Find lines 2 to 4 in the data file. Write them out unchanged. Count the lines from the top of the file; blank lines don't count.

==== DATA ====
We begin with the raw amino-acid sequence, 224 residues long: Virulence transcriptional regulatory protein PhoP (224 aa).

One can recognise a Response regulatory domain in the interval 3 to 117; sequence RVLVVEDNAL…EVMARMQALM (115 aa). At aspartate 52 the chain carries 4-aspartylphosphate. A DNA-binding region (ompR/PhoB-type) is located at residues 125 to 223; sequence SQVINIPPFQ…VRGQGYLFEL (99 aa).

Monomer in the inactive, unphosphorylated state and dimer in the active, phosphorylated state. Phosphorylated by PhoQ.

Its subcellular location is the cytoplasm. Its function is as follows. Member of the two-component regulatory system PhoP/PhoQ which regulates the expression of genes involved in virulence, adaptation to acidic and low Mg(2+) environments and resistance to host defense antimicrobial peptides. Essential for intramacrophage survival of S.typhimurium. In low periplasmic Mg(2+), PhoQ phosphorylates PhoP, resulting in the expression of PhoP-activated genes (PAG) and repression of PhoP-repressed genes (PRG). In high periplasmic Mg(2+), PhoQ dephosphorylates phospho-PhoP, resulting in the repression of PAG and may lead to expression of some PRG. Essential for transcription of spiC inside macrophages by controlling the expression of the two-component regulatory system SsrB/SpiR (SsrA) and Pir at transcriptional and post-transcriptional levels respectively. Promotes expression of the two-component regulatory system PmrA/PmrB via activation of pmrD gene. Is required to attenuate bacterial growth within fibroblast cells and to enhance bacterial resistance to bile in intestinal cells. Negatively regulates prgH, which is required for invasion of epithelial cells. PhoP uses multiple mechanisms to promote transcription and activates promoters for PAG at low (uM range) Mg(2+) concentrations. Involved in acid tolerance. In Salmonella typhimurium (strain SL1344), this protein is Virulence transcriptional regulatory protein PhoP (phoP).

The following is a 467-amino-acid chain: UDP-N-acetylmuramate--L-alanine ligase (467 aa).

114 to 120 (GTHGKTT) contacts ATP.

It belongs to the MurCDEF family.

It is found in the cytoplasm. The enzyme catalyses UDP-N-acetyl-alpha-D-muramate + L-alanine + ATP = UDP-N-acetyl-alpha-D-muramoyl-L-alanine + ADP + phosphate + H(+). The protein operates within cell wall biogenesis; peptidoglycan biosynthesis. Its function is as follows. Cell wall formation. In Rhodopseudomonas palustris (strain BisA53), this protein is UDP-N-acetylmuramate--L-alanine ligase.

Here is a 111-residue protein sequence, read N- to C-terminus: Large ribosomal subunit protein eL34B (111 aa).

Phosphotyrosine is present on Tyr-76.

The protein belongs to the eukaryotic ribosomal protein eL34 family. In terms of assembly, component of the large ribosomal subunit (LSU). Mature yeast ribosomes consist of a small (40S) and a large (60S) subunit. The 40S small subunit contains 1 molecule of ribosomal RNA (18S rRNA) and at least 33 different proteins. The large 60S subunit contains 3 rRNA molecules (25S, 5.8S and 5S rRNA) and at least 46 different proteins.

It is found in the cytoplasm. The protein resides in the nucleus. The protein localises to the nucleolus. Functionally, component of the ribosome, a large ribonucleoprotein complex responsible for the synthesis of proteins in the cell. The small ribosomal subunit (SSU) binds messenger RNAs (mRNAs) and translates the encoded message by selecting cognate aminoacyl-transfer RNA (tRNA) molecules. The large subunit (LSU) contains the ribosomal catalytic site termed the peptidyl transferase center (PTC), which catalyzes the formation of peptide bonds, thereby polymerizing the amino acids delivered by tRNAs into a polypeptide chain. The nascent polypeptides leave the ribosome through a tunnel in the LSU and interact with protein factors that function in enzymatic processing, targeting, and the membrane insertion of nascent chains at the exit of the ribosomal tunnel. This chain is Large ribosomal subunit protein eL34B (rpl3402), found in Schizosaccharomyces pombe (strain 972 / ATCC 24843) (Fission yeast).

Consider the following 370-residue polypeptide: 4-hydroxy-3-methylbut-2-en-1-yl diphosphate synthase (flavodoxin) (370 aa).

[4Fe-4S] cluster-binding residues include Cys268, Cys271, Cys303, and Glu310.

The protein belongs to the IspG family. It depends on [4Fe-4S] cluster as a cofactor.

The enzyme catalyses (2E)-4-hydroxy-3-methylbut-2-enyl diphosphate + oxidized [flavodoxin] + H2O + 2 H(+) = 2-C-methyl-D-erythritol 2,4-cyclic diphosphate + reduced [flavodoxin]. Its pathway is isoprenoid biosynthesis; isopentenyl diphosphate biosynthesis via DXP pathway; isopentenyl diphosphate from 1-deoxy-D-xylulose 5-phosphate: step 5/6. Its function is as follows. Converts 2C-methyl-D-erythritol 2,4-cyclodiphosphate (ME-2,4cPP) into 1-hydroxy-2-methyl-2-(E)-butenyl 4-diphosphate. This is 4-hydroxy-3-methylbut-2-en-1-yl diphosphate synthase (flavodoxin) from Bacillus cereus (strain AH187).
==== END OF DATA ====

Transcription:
One can recognise a Response regulatory domain in the interval 3 to 117; sequence RVLVVEDNAL…EVMARMQALM (115 aa). At aspartate 52 the chain carries 4-aspartylphosphate. A DNA-binding region (ompR/PhoB-type) is located at residues 125 to 223; sequence SQVINIPPFQ…VRGQGYLFEL (99 aa).

Monomer in the inactive, unphosphorylated state and dimer in the active, phosphorylated state. Phosphorylated by PhoQ.

Its subcellular location is the cytoplasm. Its function is as follows. Member of the two-component regulatory system PhoP/PhoQ which regulates the expression of genes involved in virulence, adaptation to acidic and low Mg(2+) environments and resistance to host defense antimicrobial peptides. Essential for intramacrophage survival of S.typhimurium. In low periplasmic Mg(2+), PhoQ phosphorylates PhoP, resulting in the expression of PhoP-activated genes (PAG) and repression of PhoP-repressed genes (PRG). In high periplasmic Mg(2+), PhoQ dephosphorylates phospho-PhoP, resulting in the repression of PAG and may lead to expression of some PRG. Essential for transcription of spiC inside macrophages by controlling the expression of the two-component regulatory system SsrB/SpiR (SsrA) and Pir at transcriptional and post-transcriptional levels respectively. Promotes expression of the two-component regulatory system PmrA/PmrB via activation of pmrD gene. Is required to attenuate bacterial growth within fibroblast cells and to enhance bacterial resistance to bile in intestinal cells. Negatively regulates prgH, which is required for invasion of epithelial cells. PhoP uses multiple mechanisms to promote transcription and activates promoters for PAG at low (uM range) Mg(2+) concentrations. Involved in acid tolerance. In Salmonella typhimurium (strain SL1344), this protein is Virulence transcriptional regulatory protein PhoP (phoP).